Tuesday, August 27, 2013

Self-interest and collective outcomes. Morals from old Indian stories.

Most of the stories that I read back when I was a kid had what was referred to then as "the moral of the story."  In the elementary schooling years, we even had to write specifically about "the moral of the story."  Thus, the story of the milkmaid who daydreams away only to trip and fall and spill the milk might have a bottom-line guidance of stay focused on the task and quit the wishful thinking.  Aesop's Fables that we read, of course, had moral guidelines as well.

We also read a number of "Indian" stories.  Often they featured benevolent kings who tried to shape good behavior among the subjects.  In one story, a king (was it Vikramaditya?) gets pissed off (ok, that was not the language used in the story) that people are lazy and selfish, especially when doing something for the common good.

So, the king devises an experiment in order to teach them a lesson.  In the dead of the night, he has a hole dug in the main thoroughfare, buries precious jewels, and covers that with a huge boulder.  The obstacle in the middle of the road would be a nuisance but one person alone would not be able to move that boulder.  A few people would have to get together and remove that.  If they did, on their own out of the goodness of their hearts in order to help others, then, of course, they would then see the jewels buried there, which would become their reward as well.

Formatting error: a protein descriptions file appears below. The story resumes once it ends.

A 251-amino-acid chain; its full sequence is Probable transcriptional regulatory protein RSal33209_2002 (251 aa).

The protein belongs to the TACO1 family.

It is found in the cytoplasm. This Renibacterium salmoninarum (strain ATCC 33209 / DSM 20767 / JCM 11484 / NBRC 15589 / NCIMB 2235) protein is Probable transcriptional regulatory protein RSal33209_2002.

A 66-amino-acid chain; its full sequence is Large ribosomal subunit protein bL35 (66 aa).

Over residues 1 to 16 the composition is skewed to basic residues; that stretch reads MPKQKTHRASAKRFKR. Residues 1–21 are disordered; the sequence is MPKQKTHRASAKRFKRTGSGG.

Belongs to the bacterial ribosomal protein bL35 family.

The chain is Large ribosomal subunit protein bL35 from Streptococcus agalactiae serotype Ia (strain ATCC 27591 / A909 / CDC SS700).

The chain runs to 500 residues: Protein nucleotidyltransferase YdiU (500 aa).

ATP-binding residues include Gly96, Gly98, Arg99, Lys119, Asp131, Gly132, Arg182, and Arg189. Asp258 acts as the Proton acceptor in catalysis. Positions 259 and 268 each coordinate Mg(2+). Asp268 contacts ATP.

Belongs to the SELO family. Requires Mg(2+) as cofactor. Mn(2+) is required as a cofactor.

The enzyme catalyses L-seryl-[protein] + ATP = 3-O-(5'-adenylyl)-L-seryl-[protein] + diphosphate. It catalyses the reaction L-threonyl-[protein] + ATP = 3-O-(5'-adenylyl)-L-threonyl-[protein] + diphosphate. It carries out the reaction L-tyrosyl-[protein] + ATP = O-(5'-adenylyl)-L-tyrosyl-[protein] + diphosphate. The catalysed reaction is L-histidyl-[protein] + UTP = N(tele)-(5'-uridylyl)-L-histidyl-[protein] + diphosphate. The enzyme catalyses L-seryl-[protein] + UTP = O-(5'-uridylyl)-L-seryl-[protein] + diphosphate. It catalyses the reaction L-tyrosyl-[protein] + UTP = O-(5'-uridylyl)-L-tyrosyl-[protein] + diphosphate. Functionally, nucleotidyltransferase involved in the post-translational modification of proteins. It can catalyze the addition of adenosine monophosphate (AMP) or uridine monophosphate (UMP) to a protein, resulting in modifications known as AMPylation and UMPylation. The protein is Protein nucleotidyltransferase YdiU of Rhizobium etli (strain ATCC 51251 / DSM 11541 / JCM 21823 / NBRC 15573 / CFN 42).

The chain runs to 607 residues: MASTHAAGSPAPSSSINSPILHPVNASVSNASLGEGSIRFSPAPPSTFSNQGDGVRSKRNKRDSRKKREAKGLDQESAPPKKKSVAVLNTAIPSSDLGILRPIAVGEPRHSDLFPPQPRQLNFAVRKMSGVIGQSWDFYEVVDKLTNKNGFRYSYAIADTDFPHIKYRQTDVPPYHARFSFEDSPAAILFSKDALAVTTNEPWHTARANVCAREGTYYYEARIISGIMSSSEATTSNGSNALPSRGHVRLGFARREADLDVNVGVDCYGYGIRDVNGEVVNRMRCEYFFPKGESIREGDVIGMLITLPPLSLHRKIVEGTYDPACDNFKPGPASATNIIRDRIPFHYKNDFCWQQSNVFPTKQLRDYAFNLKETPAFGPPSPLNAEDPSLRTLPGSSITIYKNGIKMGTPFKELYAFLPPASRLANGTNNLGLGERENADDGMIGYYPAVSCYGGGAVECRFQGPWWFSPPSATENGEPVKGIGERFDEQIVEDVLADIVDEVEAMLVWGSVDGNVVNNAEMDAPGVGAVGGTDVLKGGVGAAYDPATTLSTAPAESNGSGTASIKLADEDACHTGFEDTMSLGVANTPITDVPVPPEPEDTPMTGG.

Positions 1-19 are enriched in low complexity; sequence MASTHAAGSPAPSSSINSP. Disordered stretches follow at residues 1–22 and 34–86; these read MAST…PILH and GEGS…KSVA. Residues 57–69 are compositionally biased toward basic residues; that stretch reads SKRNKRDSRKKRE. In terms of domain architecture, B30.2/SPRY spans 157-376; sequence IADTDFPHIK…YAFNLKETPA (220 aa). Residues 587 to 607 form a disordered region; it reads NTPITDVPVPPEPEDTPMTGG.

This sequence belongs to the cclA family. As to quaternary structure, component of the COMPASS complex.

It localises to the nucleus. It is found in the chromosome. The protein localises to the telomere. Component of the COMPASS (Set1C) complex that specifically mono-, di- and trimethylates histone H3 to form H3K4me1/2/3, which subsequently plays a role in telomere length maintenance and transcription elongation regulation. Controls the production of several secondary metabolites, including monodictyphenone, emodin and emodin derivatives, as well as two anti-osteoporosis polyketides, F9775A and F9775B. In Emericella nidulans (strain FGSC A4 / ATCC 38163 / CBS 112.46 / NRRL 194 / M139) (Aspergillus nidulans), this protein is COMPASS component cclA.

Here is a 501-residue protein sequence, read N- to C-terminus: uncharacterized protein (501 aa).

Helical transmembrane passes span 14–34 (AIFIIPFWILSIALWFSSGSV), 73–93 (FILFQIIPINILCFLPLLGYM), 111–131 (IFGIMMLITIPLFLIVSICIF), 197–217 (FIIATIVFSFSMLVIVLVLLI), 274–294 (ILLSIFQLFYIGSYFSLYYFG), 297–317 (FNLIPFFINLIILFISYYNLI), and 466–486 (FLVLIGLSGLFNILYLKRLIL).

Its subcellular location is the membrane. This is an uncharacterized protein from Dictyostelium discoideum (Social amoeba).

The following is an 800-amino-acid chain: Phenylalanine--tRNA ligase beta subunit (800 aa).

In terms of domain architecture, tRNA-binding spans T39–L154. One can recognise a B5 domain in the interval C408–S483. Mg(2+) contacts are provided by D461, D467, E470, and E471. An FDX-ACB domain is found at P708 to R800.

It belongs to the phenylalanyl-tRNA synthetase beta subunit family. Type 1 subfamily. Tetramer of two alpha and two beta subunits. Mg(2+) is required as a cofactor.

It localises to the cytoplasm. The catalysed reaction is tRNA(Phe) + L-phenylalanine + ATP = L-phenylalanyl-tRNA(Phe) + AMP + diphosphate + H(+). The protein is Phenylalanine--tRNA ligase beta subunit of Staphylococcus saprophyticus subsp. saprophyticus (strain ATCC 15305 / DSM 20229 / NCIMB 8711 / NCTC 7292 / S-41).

It turns out that the king's view was confirmed.  His people went around the boulder, all the while complaining about it.  Selfish as his subjects were, they did not want to pool their strength and get rid of the rock that was inconveniencing everybody, including themselves.

So, yes, the moral of the story was all about how unity is strength and that cooperation is better than selfishness.

Decades after studying that in the elementary school curriculum, and after formal explorations into understanding self-interest and collective outcomes, I now wonder if that story says a lot more about India than I would have otherwise thought.

It is a land where, to a large extent, there hasn't been a long and sustained history of powerful individuals or institutions compelling people to behave in a certain manner.

Hinduism's gazillion gods mean that unlike with the Judeo-Christian traditions, there is no possibility of a hierarchical institution that shaped people's behaviors.  Even within different regions, there wasn't any continuous dynastic powerful monarchies that shaped human behavior. And, in the modern era, the democracy there permits a great deal of pursuit of narrow self-interest in many ways.

Thus, there has never been a fear of god, or fear of the king, or a fear of the state, employed as a tool to shape human behavior in order to attain targeted collective outcomes.  Therefore, even following the rule is not a part of the Indian psyche, leave alone coming together to do something good for all?

Nothing comparable to the phenomenally evil and powerful ways in which the Catholic church enforced rules. Nothing comparable to how Russia's rulers or the murderous Soviet system enforced rules. Nothing comparable to the centuries of Chinese social organization in which monarchs have simply been replaced by the Party.

In the absence of a compelling reason of a fear of a greater power, are we humans more likely than not to behave in ways that only furthers our own self-interests, perhaps even by flouting the rules, and even if that means that there will be inconveniences for all including our own selves?

4 comments:

Ramesh said...